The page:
The question came up because GM celebrated its 100-millionth small block in late 2011, a milestone nearly 6 decades in the making. Big block V8s were produced in the 50s and 60s and have never made a comeback but we still hear lots about them.
I had a discussion with a muscle-car enthusiast at the office and both of us knew that the answer did not lie solely in cubic inches. Somehow, it had to do with the size or position of the engine block as well.
Ever look up the answer on the internet? I have and it's quite a mess. One thing that everyone seems to agree on is that General Motors was the first manufacturer to coin the “small block” term sometime around 1955. From then on, engine displacements began to take massive proportions as the original horsepower and torque wars flared up.
|2012 Chevy Corvette Z06 LS7's engine. (Photo: Chevrolet)|
As far as I can tell, there are three explanations that define the differences between a small and a big block. Here goes:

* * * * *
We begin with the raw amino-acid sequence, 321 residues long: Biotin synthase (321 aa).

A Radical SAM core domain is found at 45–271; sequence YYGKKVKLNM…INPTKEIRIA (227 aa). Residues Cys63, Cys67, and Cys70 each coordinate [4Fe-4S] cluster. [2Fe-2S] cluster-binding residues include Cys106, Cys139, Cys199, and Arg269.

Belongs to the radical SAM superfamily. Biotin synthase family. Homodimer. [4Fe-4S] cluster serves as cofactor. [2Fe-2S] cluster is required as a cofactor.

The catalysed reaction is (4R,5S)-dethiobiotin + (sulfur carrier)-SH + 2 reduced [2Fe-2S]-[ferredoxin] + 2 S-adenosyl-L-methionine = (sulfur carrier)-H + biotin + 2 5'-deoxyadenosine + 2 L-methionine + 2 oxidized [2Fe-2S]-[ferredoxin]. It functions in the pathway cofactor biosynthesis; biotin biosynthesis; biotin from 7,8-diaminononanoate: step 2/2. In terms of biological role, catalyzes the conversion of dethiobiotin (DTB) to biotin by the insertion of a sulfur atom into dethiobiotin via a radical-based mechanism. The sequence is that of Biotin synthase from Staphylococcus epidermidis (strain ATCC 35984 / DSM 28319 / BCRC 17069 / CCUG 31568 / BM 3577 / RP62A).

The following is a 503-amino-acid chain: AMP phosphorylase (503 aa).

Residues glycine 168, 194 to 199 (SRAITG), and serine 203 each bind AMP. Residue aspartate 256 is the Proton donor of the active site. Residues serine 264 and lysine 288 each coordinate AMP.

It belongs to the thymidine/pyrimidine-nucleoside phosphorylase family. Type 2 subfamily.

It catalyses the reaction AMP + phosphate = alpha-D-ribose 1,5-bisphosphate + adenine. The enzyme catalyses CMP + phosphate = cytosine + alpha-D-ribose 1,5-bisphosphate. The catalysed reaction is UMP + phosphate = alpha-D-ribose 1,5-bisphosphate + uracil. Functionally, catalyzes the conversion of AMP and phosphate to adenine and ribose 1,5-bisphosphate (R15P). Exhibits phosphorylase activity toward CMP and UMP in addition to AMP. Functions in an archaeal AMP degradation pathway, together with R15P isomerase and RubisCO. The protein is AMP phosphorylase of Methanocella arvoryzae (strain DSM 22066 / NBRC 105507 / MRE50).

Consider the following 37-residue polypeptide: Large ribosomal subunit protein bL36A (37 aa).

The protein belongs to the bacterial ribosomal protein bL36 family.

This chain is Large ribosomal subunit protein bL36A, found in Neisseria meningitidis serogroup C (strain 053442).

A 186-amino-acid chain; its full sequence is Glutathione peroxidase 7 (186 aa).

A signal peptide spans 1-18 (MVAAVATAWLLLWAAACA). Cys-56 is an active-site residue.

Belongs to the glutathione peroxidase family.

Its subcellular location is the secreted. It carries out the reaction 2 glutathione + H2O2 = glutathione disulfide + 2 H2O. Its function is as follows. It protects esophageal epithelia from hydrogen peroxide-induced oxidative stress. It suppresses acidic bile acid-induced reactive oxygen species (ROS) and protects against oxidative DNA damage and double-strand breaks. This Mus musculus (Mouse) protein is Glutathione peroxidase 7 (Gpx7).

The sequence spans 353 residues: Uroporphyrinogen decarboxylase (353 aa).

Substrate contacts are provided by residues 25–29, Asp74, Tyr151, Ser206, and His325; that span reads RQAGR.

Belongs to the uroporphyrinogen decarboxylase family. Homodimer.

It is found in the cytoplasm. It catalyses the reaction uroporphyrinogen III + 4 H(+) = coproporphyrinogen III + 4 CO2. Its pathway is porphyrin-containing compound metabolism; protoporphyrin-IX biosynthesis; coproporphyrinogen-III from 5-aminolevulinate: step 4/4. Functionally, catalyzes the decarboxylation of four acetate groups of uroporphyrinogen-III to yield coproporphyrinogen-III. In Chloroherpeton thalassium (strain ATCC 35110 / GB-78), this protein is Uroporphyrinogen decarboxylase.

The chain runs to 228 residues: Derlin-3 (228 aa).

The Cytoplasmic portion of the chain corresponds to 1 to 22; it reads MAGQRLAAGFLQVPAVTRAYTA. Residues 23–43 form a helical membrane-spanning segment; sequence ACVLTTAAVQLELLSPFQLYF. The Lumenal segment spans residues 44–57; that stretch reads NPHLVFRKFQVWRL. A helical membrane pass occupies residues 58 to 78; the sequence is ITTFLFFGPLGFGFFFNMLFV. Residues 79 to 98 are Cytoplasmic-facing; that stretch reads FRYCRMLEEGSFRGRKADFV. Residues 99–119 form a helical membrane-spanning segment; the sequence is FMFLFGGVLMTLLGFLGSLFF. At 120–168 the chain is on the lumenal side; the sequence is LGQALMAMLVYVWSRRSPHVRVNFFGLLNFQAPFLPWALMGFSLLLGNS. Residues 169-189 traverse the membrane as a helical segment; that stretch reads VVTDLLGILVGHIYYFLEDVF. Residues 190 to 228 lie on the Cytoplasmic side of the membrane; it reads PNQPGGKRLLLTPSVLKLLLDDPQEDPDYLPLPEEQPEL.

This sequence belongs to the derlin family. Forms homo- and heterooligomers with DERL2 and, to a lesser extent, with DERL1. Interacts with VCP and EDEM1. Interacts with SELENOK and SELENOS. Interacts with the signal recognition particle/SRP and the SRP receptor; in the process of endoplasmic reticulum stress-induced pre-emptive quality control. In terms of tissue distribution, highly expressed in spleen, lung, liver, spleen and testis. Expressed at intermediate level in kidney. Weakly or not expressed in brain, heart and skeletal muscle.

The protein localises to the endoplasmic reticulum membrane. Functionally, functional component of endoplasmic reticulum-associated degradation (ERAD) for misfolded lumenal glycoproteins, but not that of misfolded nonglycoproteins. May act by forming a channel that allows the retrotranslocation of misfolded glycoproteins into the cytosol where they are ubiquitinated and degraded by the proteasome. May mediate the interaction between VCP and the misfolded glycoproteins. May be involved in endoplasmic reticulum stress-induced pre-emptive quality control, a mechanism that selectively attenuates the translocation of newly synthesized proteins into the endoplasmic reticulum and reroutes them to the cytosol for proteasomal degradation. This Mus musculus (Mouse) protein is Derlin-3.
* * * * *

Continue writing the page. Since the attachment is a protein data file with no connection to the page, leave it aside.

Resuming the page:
1- A Big block is simply physically bigger. The mildly trained naked eye will notice the sheer girth of the engine block. Simple. Big blocks were used for big power; the extra material allowed for more cooling, larger oil passages and obviously enough, more meat equals better durability.
2- What defines Big from Small is stroke, the up-down motion the piston makes inside the cylinder. This is not visible but it goes like this: short strokes = small blocks and long strokes = big blocks. This ties in with another answer which states that V-shaped blocks are Small and Y-shaped blocks are Big. The Y-shape would theoretically allow the connecting rod to travel further down in the block, increasing stroke.
3- Small or Big, it has nothing to do with the block. The answer lies in the engine heads and the valve arrangement type. Big blocks had a canted valve setup (called porcupine) which was instrumental in making more horsepower. Small blocks did not.
I set off writing this blog with the intention of answering the question but now I've got more questions than answers. Is there anyone out there that can clarify this issue? We'd love for you to add a comment or twelve at the bottom of this article.
Trust me, you'd be helping many so-called gearheads (including me) out there sound and feel better. I thank you in advance.